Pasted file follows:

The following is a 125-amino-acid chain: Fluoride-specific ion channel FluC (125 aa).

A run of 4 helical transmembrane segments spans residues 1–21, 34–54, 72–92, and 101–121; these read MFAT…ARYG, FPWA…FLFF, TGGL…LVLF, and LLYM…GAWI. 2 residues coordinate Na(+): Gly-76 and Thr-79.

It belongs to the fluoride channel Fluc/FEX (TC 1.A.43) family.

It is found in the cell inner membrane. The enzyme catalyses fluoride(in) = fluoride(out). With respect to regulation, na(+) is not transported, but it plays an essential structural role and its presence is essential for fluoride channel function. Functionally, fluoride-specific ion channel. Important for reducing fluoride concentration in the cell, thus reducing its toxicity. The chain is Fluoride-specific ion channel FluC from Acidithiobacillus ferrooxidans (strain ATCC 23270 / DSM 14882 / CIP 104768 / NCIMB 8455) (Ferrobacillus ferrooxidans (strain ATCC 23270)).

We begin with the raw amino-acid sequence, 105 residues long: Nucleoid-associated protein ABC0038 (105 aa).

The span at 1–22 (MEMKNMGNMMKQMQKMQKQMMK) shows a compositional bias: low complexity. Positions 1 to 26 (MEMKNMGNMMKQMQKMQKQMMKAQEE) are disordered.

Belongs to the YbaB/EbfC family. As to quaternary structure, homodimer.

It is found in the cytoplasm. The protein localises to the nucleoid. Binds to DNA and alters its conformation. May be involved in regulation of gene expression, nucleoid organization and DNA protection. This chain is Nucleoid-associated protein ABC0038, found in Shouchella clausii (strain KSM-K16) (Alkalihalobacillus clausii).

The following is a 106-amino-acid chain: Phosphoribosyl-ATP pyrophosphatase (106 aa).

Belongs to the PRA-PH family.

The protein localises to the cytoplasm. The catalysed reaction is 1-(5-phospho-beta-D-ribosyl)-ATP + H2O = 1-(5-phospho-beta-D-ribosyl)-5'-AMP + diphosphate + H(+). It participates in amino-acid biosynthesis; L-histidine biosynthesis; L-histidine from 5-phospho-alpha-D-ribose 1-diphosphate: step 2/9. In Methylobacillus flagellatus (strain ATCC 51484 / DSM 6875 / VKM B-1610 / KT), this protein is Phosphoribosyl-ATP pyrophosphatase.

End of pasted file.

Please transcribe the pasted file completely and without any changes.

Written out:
The following is a 125-amino-acid chain: Fluoride-specific ion channel FluC (125 aa).

A run of 4 helical transmembrane segments spans residues 1–21, 34–54, 72–92, and 101–121; these read MFAT…ARYG, FPWA…FLFF, TGGL…LVLF, and LLYM…GAWI. 2 residues coordinate Na(+): Gly-76 and Thr-79.

It belongs to the fluoride channel Fluc/FEX (TC 1.A.43) family.

It is found in the cell inner membrane. The enzyme catalyses fluoride(in) = fluoride(out). With respect to regulation, na(+) is not transported, but it plays an essential structural role and its presence is essential for fluoride channel function. Functionally, fluoride-specific ion channel. Important for reducing fluoride concentration in the cell, thus reducing its toxicity. The chain is Fluoride-specific ion channel FluC from Acidithiobacillus ferrooxidans (strain ATCC 23270 / DSM 14882 / CIP 104768 / NCIMB 8455) (Ferrobacillus ferrooxidans (strain ATCC 23270)).

We begin with the raw amino-acid sequence, 105 residues long: Nucleoid-associated protein ABC0038 (105 aa).

The span at 1–22 (MEMKNMGNMMKQMQKMQKQMMK) shows a compositional bias: low complexity. Positions 1 to 26 (MEMKNMGNMMKQMQKMQKQMMKAQEE) are disordered.

Belongs to the YbaB/EbfC family. As to quaternary structure, homodimer.

It is found in the cytoplasm. The protein localises to the nucleoid. Binds to DNA and alters its conformation. May be involved in regulation of gene expression, nucleoid organization and DNA protection. This chain is Nucleoid-associated protein ABC0038, found in Shouchella clausii (strain KSM-K16) (Alkalihalobacillus clausii).

The following is a 106-amino-acid chain: Phosphoribosyl-ATP pyrophosphatase (106 aa).

Belongs to the PRA-PH family.

The protein localises to the cytoplasm. The catalysed reaction is 1-(5-phospho-beta-D-ribosyl)-ATP + H2O = 1-(5-phospho-beta-D-ribosyl)-5'-AMP + diphosphate + H(+). It participates in amino-acid biosynthesis; L-histidine biosynthesis; L-histidine from 5-phospho-alpha-D-ribose 1-diphosphate: step 2/9. In Methylobacillus flagellatus (strain ATCC 51484 / DSM 6875 / VKM B-1610 / KT), this protein is Phosphoribosyl-ATP pyrophosphatase.